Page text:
}

}

(Some people would use an m_ prefix or similar, but I believe that's frowned upon by the guidelines and I don't really go in for prefixes - other than on IInterfaces - myself).

Of course, typing this. also causes the autocomplete box to pop up, so helps if you're lazy. [wink]

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Yeah that ?_ prefix Hungarian notation I think its called MS's guidelines say not to use it anymore to go for a name that is more descriptive if a little more verbose. Just out of curiosity anyone know why?

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Quote:
Original post by fanaticlatic
Yeah that ?_ prefix Hungarian notation I think its called MS's guidelines say not to use it anymore to go for a name that is more descriptive if a little more verbose. Just out of curiosity anyone know why?


They dropped it years ago. Encoding the type of the variable inside the name of the variable causes serious problems when the type changes later on in the project.

For example, the first pass through the code might use a long integer (l prefix) for storage, but people coming through later realize it was a horrible mistake and change the type to bool (b prefix). Now we need to rename the variable everywhere it is used in code.

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Quote:
Original post by fanaticlatic
The object instance would be a Game object see your program.cs file i believe the object will be called "Game1" providing you have not changed the program.cs source.
I'm not using XNA. I'm making a little sim/manager in WinForms.

Quote:
Original post by benryves
Of course, typing this. also causes the autocomplete box to pop up, so helps if you're lazy. [wink]
That box kills me sometimes. Try to type something like 's' and you get set automatically typed for you, when all you wanted was 's'.

I have a similar question, so no need for a new thread.

The workers list will be a list of all possible workers. I also have a list of companies that can hire these workers, and I want them to each have a list referencing/pointing to workers in the first list.

I also want to make another list filled with the same workers, but sorted, so that the companies can scan this list in order to find good hires. I'm wondering how to go about this.

Is this the right thing to do?

Worker temp = Parent.Workers[i];
Company[n].Workers.Add(temp);

Or maybe I want a list of iterators or something?

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So you have a list of companies and a list of workers. Then each company has a list of workers that work for that company?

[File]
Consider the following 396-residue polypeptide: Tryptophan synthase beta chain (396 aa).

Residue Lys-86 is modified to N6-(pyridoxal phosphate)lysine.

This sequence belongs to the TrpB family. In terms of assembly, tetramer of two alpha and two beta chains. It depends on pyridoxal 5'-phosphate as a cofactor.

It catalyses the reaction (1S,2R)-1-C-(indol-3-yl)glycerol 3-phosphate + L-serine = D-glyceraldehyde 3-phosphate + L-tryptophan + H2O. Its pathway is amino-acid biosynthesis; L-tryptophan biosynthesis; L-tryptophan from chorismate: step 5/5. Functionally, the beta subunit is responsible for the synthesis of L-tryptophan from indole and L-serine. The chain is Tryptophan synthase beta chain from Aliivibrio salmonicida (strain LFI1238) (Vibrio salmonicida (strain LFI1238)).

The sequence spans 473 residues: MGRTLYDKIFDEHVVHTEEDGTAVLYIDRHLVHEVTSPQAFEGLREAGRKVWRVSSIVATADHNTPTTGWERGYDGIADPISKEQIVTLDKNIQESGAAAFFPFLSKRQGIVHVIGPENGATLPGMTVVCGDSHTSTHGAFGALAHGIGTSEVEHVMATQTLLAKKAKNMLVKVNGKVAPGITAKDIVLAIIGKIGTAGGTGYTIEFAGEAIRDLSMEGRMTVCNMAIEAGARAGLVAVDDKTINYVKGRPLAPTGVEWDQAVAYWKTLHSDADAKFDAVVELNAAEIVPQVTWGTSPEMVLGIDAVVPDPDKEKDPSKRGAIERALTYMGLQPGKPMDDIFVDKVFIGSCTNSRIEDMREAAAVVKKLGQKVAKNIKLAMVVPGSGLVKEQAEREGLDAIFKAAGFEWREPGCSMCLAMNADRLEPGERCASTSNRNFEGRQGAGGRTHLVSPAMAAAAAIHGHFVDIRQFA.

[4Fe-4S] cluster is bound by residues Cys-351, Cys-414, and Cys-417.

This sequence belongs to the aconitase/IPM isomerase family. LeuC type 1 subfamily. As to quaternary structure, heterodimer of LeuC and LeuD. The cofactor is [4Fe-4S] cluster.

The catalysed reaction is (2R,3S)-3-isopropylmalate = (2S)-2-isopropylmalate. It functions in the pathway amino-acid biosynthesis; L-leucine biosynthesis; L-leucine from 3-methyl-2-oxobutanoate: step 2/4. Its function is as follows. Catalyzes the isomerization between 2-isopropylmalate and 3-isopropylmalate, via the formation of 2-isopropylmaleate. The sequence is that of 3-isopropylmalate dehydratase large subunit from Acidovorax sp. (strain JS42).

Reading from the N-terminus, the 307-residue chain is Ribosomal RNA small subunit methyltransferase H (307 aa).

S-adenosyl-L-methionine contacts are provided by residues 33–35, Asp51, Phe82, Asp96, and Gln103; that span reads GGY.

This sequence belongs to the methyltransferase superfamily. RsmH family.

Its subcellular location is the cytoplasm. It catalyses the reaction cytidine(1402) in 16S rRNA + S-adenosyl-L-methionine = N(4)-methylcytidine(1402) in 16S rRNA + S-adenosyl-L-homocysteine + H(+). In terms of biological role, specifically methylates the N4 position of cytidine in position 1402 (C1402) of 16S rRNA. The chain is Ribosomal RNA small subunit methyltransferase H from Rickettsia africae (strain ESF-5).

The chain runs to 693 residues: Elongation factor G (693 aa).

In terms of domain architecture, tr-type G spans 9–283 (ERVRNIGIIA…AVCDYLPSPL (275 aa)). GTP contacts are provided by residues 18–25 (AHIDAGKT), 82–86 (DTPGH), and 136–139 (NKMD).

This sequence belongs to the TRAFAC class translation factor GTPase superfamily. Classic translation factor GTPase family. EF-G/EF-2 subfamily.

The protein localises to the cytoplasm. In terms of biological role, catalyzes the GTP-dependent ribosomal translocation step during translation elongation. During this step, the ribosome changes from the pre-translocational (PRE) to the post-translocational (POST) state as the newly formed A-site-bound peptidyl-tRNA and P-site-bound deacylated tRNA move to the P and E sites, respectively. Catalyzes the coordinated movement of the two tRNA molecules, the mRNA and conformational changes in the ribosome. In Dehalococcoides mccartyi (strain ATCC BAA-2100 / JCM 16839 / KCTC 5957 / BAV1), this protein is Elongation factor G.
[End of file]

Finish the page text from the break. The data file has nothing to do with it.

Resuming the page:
Firstly, if you want to sort your list of objects by something specfic (like skill level) then have that object implement IComparable then implement the CompareTo method and make it return a comparison between the values in your object you want to compare. The following is a method out of one of my classes comparing start times of my VideoRecording objects:


#region IComparable Members
/// <summary>
/// This method is used to compare this object with another object. This method compares the start times of
/// both objects.
/// </summary>
/// <param name="obj">The object to compare this one with.</param>
/// <returns>Returns the result of the comparison.</returns>
public int CompareTo(object obj)
{
// Compare the start times
return this.StartTime.CompareTo(((VideoRecording)obj).StartTime);
}
#endregion



Then you just call Sort() on your list and it'll be sorted by whatever you specified in CompareTo.

So, you have a list of all workers (List<Worker> allWorkers) and a list of companies (List<Company> allCompanies) and you want the companies to be able to add workers to their own list of workers? Something like this:


public class Company
{
// List of company workers
public List<Worker> CompanyWorkers
{
set;
get;
}
}

public class Worker
{

}

public class SomeMainClass
{
// Lists of workers and companies
List<Company> allCompanies;
List<Workers> allWorkers;

// ....... SETUP AND OTHER CODE

// .... Inside some method
{
// This example shows the current company (however you define it) adding the currently selected worker (perhaps this is taken out of a list box or something).
currentCompany.CompanyWorkers.Add(selectedWorker);
}
}



Is that what you mean? Sorry if I've missed the point - was a little confussed by the first bit of your post.

Cheers,

James

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My game class has a list of companies and a list of workers. The companies hire workers when needed from that list. But I don't want the companies to copy that data, just 'reference' it.

Same with the second list. It's not sorting that I need help with. I want to make new lists that are 'pointers'/references to the worker objects in the main list. Does my syntax achieve that?

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OK, sorry, didn't quite grasp what you were getting at.

Quote:
Original post by Vampyre_Dark
Is this the right thing to do?

Worker temp = Parent.Workers[i];
Company[n].Workers.Add(temp);


So yeah, Company[n].Workers will now contain a 'reference' to Parent.Workers[i] at this point.

Reference types in C# are like, your objects - classes etc and then value types are the primitive types so when you pass one of your objects around like you have suggested, you're passing a pointer to that data's memory location (which I'm guessing you already suspected). What you need to be careful of here is automatic garbage collection - I can't see you coming accross this with your current code (your main list I can imagine would span the life of your application) but as soon as you lose all references to the initialy created Worker, it will be disposed.

James